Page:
Krystal Two Bulls- Food For Thought This Thanksgiving

Today on Thanksgiving, I wanted to take a moment to further introduce myself and a conversation that drives the work I do. I am an Oglala Lakota and Northern Cheyenne woman and veteran. I was born on the Pine Ridge Indian Reservation and raised on the Northern Cheyenne Indian Reservation. Being a Native American veteran is a complicated identity for numerous reasons, but especially because of the traumatic relationship between the US military and Native People.

The winter months and holiday season are a very traumatic time for my People. Winter has always been the time when the US military brutally attacked and massacred the Peoples of the Plains. The Sand Creek Massacre, Dakota 38 + 2 Hanging, Wounded Knee Massacre and Fort Robinson Outbreak are 4 that my family and my partner’s family were personally involved in. These are only 4 of many massacres and attacks of brutal violence enacted by the military on my People who were unarmed and peace-seeking.

From the forceful removal of Native Nations from their traditional homelands, to the strategic placement of military forts, to the introduction of alcohol at said forts, the US military has always been the primary tool of colonization of the original Peoples of this land and the land itself. So, being a Native American, it seems counterintuitive to enlist in the military. Yet, Native People enlist at a higher rate per capita than any other ethnic group. We have served in every war since before the United States was even a country.

I believe we enlist because we come from a Warrior culture. Our Warriors were tasked with preserving, protecting, and providing for our People and our way of life, especially our most vulnerable: women, children and elderly. When our People were forced onto reservations, the roles and responsibilities of our Warriors were stripped from them. They were no longer able to protect, provide or preserve. So, when there came an opportunity for our men to reclaim that Warrior role through military service, they reclaimed it.

As we all know, there are many other reasons why we all enlist. I enlisted because I was always taught to serve my People. When that Army recruiter pitched me the line about serving my country, I believed it was my chance to do so. Through my military service, I learned the difference between a soldier and a warrior, is that a soldier will follow orders no matter the consequence. A warrior, however, will do whatever is necessary for the wellbeing of their People. I had to learn how to heal from the indoctrination of the army, and then learn to utilize and translate my military skill sets in ways that actually protect, preserve, and provide for my People and our way of life.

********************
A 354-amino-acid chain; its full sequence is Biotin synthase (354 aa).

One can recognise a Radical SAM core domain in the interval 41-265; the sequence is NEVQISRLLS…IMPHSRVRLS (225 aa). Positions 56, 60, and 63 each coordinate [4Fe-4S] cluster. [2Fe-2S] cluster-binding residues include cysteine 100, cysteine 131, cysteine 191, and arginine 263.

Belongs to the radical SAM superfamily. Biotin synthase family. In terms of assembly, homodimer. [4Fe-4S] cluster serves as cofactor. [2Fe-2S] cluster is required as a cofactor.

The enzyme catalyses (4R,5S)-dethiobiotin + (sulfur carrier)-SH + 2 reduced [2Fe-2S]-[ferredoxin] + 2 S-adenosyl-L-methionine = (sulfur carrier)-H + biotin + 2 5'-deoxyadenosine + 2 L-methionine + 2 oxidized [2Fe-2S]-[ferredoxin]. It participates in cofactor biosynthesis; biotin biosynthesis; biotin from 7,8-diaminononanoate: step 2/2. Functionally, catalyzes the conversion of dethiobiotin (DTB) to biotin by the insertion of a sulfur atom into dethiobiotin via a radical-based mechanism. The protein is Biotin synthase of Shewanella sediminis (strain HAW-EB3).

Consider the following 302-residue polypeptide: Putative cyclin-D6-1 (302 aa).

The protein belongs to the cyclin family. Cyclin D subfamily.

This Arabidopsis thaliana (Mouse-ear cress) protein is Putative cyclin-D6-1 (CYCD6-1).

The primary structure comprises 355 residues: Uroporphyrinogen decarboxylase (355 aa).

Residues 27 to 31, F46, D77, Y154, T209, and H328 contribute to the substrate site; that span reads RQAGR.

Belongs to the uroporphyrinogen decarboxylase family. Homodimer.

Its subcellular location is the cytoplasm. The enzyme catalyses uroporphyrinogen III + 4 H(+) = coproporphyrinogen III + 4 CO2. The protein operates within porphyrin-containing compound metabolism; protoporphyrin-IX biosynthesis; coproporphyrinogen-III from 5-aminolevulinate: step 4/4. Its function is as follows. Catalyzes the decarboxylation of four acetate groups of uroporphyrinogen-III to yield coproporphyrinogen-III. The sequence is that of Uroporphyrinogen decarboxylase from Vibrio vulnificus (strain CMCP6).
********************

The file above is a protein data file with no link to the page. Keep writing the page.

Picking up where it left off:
I share this because the use of the US military to invade and colonize lands started with my People. Today, we see this play out all over the world through the many facets of the military industrial complex. I truly believe that, as veterans and because of our unique experiences, we are more equipped to protect and provide for our own communities. We are game changers. My vision is that through the Drop the MIC Campaign and Tour, this conversation will continue and we will provide the political education, training, and community-building necessary for our members to transform their military skills and to feel empowered with the confidence to take action.

The work About Face does has been an extremely important part of my healing and reconciliation with this identity. So today, I am thankful for partners like you who understand the importance of having the tough conversations and then doing the work to do whatever is necessary for the wellbeing of ALL People. Please help us take this work to the next level for all of our wellbeing.

Krystal Two Bulls
Drop the MIC Campaign Co-Director
About Face: Veterans Against War
(formerly known as Iraq Veterans Against War)


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